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Old 09-06-2011, 06:52 PM   #51
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Originally Posted by EdJunior View Post
Well, wow...nothing!?? Okay, so here's what I found from poking around on a couple of other forums I belong to. These are either manufactured by Bridgestone/Firestone in Poland, or they are from a Chinese manufacturer called Doublestar. Hmmm, something tells me China's gonna win on this one. Does anyone else have these tires??
I just picked up my 2011 wildwood trailer made by forest river this may. It came equipped with "trail express" tires. After about four week on the road, the sidewalls on all the tires looked like they were about ten years old with cracks and splitting. Not impressed at all. Who makes this kind of crap?\
Certainly not 'made in America'.
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Old 09-09-2011, 08:50 PM   #52
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Who makes this kind of crap?
Certainly not 'made in America'.
The tires are chinese.
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Old 09-10-2011, 05:29 PM   #53
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Originally Posted by musicmansy77 View Post
I just picked up my 2011 wildwood trailer made by forest river this may. It came equipped with "trail express" tires. After about four week on the road, the sidewalls on all the tires looked like they were about ten years old with cracks and splitting. Not impressed at all. Who makes this kind of crap?\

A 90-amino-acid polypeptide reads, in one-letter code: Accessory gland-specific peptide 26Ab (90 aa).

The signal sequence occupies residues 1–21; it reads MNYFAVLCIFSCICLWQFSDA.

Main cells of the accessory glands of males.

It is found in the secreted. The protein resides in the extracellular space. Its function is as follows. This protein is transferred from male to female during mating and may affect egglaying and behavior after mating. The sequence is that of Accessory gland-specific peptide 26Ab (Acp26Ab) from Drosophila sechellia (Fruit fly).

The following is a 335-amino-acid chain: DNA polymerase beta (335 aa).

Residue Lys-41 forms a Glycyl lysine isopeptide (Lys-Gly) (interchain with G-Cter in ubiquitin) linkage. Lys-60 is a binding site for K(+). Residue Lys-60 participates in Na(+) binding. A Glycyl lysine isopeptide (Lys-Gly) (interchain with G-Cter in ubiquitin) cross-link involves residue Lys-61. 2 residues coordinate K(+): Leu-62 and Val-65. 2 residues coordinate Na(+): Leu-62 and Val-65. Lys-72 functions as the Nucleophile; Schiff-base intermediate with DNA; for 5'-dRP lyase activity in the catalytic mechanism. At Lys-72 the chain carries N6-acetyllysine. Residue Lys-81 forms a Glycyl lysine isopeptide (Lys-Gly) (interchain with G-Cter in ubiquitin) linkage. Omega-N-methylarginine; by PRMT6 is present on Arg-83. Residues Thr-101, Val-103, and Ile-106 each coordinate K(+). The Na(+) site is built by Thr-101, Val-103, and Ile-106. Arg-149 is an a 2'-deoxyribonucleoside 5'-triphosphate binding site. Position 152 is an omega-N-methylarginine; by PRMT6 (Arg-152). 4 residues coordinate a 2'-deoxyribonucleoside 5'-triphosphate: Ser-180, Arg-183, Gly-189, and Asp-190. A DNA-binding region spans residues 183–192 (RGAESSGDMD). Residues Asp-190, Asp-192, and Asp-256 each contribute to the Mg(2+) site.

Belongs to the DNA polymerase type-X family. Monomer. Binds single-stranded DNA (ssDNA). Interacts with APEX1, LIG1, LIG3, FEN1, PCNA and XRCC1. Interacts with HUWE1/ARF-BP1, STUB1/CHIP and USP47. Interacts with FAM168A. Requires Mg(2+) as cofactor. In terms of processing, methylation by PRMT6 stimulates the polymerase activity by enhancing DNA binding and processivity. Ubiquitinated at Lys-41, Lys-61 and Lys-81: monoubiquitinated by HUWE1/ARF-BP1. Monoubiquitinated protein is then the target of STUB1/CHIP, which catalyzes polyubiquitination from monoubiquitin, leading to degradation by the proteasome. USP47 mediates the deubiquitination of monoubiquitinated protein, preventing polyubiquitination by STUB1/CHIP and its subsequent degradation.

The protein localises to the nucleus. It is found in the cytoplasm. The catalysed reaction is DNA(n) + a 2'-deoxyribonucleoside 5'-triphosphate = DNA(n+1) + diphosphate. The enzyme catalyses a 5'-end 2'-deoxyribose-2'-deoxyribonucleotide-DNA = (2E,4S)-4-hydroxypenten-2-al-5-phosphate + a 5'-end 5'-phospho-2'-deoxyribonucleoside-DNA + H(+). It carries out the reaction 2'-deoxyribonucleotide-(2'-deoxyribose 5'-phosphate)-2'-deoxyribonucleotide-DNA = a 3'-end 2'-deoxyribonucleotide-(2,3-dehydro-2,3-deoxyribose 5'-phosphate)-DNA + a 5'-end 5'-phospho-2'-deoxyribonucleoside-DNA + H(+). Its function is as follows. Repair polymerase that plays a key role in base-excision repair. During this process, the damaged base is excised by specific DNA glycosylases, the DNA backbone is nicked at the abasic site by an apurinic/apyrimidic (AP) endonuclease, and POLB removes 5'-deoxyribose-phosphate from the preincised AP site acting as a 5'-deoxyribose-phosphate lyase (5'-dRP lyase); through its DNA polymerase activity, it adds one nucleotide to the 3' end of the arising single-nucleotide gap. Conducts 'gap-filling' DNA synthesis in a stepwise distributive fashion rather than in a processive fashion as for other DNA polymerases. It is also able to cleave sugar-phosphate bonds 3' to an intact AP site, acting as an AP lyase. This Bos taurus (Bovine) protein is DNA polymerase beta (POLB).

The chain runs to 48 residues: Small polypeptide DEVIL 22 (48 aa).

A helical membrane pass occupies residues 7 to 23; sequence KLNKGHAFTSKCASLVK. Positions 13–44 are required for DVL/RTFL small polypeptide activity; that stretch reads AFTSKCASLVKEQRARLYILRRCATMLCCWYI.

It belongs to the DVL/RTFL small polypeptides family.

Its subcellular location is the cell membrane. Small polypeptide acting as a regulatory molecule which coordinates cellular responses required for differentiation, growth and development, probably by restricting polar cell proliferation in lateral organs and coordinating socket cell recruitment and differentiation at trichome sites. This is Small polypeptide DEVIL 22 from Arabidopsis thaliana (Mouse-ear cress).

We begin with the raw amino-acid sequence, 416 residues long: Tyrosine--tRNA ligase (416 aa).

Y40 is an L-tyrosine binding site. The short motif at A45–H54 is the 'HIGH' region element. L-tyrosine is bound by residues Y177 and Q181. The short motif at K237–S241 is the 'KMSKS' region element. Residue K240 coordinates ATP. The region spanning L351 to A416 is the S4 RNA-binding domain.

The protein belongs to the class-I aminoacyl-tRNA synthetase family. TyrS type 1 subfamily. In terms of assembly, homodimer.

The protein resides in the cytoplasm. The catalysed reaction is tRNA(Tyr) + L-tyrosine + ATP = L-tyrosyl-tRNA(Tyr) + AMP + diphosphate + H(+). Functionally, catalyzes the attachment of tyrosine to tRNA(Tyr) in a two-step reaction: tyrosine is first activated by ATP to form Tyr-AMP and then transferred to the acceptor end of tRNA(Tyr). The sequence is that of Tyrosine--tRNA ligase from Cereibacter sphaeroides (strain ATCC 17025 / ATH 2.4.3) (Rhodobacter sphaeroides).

Certainly not 'made in America'.
Consider yourself lucky - I found out how bad the tires are while driving 55 mph on I-10.

Put on new tires all around - one goes bad, they're all bad.
Paid $3k to fix the damage - which everyone told me wasn't anywhere near as bad as what they've seen these tires do.
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Old 09-19-2011, 10:16 PM   #54
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Tire troubles

Hi folks
After blowing three tires on my 2005 28rk Wildcat over the last two years, I now have four brand new American made Firestone 16 in LT225 10 ply truck tires, My son and I put 10,000 happy, trouble free kilometers this summer. No more China bombs for me.
One other thing to keep an eye on is the spring shackles. The bolt holes started to wear oblonged and the poly bushings were worn out. After taking them all out, I replaced the shackles, bushings and also put greasable bolts in, no more issues.
See you on the trails
Don
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Old 09-22-2011, 10:04 AM   #55